Life with the Karoq continues to be fuss-free, with only the occasional niggle disrupting what is a very easy car to live with. Like the Suzuki Swift I ran last summer, the Skoda SUV is the kind of car that slots into your life almost unnoticed, and that’s not to do it a disservice. It’s just that there are very few holes to pick, and KV68 VXA just gets on with the job in hand, whether it be a longer schlep, a jaunt to the shops, or a trip to the tip.
If economy is your thing (and as this magazine is about diesel and the extra economy benefits it brings, I think we’re all mindful of fuel use), one ‘niggle’ is worth highlighting. Like almost all modern cars, the Skoda has a set of four driving modes which alters the car’s operational parameters: ‘Eco’, ‘Normal’ (which the car is in by default), ‘Sport’ and ‘Individual’. As its name suggests, ‘Sport’ encourages keener acceleration, along with less power assistance for the steering, while ‘Individual’ allows the driver to choose personal settings.
With the aim to save fuel, ‘Eco’ gives more relaxed acceleration with gears optimised for the lowest possible consumption. The start-stop system is automatically activated, too, and on automatic cars like ours, the mode also alters the DSG’s ratios. The driving modes are cycled through by selecting the centre touchscreen’s menu, or by pressing the transmission tunnel ‘Mode’ button. All seemingly straightforward, the selected mode is displayed in the top left-hand corner of the infotainment screen.
However, I’ve found that the physical button sometimes needs a second prod to make the necessary change to the gearbox. Unaware of this at first, I thought I was in full ‘Eco’ mode as the touchscreen’s tell-tale icon was displayed, but it wasn’t until I pressed the transmission tunnel button while on the move that I realised the gear marker in the driver’s display changed from ‘D2’ to ‘E2’, signifying that the gearbox was in the same mode. It does make an important difference, as the DSG decouples from the engine and ‘coasts’, using kinetic energy to save fuel. An ‘Eco’ recycle-type symbol signifies the change and makes you feel slightly more parsimonious.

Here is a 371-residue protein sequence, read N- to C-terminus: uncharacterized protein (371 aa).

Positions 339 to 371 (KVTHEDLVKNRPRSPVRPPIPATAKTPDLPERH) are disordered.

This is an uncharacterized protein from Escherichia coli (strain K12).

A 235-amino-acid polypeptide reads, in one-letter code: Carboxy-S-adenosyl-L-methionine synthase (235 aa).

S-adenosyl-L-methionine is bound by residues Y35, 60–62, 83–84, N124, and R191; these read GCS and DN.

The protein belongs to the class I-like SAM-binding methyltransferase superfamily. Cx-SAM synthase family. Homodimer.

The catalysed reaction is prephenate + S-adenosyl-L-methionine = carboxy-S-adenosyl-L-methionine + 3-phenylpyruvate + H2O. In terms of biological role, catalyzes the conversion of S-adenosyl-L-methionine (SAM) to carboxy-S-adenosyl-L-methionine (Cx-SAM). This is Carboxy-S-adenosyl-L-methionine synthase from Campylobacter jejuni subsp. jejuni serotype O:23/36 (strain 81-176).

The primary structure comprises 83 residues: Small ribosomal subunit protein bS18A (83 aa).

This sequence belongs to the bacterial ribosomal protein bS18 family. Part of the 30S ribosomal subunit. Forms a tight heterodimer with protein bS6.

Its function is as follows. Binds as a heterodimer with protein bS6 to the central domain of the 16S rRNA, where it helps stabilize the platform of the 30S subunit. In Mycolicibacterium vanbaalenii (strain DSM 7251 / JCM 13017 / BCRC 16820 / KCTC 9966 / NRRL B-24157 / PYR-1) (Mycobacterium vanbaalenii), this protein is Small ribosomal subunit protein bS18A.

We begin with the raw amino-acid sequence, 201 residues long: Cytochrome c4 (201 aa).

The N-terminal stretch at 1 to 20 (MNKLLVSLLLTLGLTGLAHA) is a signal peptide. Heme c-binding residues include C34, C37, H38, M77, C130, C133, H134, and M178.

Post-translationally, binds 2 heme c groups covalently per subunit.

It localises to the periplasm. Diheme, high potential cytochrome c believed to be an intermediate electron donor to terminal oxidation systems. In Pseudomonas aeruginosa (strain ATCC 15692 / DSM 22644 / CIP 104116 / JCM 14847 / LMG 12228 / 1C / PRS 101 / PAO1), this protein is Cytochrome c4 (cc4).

It’s a minor inconvenience to double-check the gearbox is engaged in the relevant mode, but it is worth it. Despite having doubts that the Karoq has been more economical since my last report, prolific use of the ‘Eco’ driving mode shows that it has. Even though I’ve done fewer longer journeys this month, the 51.2mpg value (up from 43.4mpg last month), is the most economical value we’ve achieved since we’ve had the car. Another good eco pointer is the ‘Green Score’ display accessed via the car’s touchscreen, which economically scores your driving out of one hundred. All in all, it’s been a revelatory learning curve, and one which has arrived just as local diesel pump prices almost achieve price parity with petrol.
Date arrived 12th November 2018
Fuel economy 58.9mpg (combined) 51.2mpg (on test)
Just as Gavin has found with his SEAT Alhambra, the Karoq’s auto-hold function is extremely useful in urban traffic.
The driving mode selector button sometimes needs a second press to fully engage each mode’s gearbox ratios.